Convert Char to Int help!

Hello!!!!


How to convert this;

std::string response;
char time[13];

...

response.copy(time, 13,223);
time[13] = '\0';
printf("%s\n" ,time); // this print value:1517691086218

       ????   //how to convert char time[13] to int ?

       if (time == 1517691086218){
	printf("OK %d\n" ,time);
	} else {
	printf("NOT\n %d\n" ,time);
	}

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How to convert;

char time[13] = '1517691086218'

to

int value = 1517691086218

?

Thanks...
magdiel linharesAsked:
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Fabrice LambertFabrice LambertCommented:
hi,

Use the atoi() or atol() function, wich convert an string to an integer or long respectively.
#include <stdlib.h>

int value = atoi(time);

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0
Phạm Minh ToànStudentCommented:
Hi, I write few function to convert std::string to int

#include "iostream"
#include "string.h"

using namespace std;

int charToint(char ch)
{
	switch(ch)
	{
		case '0':	return 0;
		case '1':	return 1;
		case '2':	return 2;
		case '3':	return 3;
		case '4':	return 4;
		case '5':	return 5;
		case '6':	return 6;
		case '7':	return 7;
		case '8':	return 8;
		case '9':	return 9;		
	};
}
int pow(int n)
{
	int i = 0;
	int r = 1;
	while(i<n)
	{
		r *= 10;
		i++;
	}
	return r;
}
int atoi(string strNumber)
{
	if (strNumber.length() == 0) return 0;
	int i=0, j=0;
	int number = 0;
	for (i=0;i<strNumber.length();i++)
	{
		number += charToint((char)strNumber[i]) * pow(strNumber.length()-j-1);
		j++; 
	}
	return number;
}

int main(int argc, char const *argv[])
{
	string strNumber;
	getline(cin, strNumber);
	cout<<atoi(strNumber)<<endl;
	return 0;
}

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Fabrice LambertFabrice LambertCommented:
@Phạm Minh Toàn:
I don't see the point in re-doing the wheel ....

@
magdiel linhares:
I didn't notice this was C++, in that case, scratch my previous answer and use the std::stoi() function (defined in the string header).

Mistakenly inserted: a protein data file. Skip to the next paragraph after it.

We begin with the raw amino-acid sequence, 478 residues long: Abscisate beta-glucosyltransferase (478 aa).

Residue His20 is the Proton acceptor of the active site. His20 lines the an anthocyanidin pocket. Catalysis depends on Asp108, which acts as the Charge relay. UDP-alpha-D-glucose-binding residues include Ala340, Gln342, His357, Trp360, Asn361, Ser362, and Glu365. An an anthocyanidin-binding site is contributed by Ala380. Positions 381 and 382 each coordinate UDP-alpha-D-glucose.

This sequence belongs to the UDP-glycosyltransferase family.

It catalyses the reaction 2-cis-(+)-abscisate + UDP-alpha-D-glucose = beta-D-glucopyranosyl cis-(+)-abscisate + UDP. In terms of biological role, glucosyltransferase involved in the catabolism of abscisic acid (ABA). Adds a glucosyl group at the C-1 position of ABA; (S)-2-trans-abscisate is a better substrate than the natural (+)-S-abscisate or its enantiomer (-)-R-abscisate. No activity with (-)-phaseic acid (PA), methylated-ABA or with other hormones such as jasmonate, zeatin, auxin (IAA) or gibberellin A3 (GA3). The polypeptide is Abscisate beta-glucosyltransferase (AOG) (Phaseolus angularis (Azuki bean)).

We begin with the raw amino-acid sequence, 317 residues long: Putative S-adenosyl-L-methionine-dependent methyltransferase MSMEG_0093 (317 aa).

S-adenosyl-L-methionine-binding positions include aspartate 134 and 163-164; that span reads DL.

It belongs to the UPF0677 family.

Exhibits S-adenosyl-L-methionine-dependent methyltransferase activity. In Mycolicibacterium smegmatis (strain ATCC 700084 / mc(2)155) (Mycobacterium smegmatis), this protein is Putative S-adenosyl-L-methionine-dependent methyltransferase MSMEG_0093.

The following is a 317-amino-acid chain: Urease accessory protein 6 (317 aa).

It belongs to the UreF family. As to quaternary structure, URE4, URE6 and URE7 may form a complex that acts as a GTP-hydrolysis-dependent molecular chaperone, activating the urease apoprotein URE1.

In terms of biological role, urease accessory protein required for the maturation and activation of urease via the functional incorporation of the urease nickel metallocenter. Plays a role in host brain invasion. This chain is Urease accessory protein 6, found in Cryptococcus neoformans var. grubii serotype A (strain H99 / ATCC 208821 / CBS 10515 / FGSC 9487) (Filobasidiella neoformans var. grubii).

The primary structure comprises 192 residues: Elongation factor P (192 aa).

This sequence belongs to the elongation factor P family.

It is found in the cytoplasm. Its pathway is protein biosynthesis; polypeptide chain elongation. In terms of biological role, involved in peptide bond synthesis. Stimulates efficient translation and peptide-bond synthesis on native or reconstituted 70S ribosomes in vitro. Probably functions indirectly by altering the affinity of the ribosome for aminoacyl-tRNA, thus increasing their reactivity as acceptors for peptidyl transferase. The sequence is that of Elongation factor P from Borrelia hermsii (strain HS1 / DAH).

Also, since you're coding in C++, use string objects instead of those horrible C-Style arrays, and use teh std::cout object to print you datas to the standard output instead of printf.

Last, using the "using namespace std" directive is considered a bad practice. It's sole porpose is to ensure compatibility with older code base when namespaces were introduced in C++ (back in 1990), it have no business in modern codes.
Either fully qualify your function calls, or select precisely what you need:
int main()
{
    std::cout << "Hello world." << std::endl;
    return 0;
}

int main()
{
    using std::cout;
    using std::endl;

    cout << "Hello world." << endl;
    return 0;
}

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sarabandeCommented:
int value = 1517691086218

the number isn't an 'int' but a 'long long' or '_int64' type. therefore  std:stoi would fail (and throw an exception out-of-range)

you could use std::stoll  which would convert to long long but i fear that it might fail as well if response is formatted and contains a \n linefeed character at end.
a good c++ way is to use std::stringstream for conversion

#include <string>
#include <sstream>

// you need a size of 14 if the maximum string length is 13 such that the terminating zero character could be added
char time[13+1] =  "1517691086218";

// now the following statement is valid and would not write beyond array boundaries. 

time[13] = '0';  
// however it is not needed if you initialize the char array with a literal or like: 
char s[255] = { 0 };
// the latter would initialize the whole array with zero characters

// std::string automatically would resize if the right char array is properly terminated with a zero.
std::string response = time;

// create a istringstring and seed it with the response string
std::istringstream iss(response); 
long long i64_response = 0;
if (iss >> i64_response)
{
     // now i64_resonse contains  1517691086218
     ....
}

// the same you get by 
size_t endpos = 0;
i64_response = std::stoll (response, &endpos, 10);

if (endpos <= response.length())
{
    // error: the number ends before string length ==> there is a non-digit at response[endpos]; 

 

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Sara
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Phạm Minh ToànStudentCommented:
@Fabrice Lambert, you're right. Thanks
0
magdiel linharesAuthor Commented:
Thanks! Working :3
0
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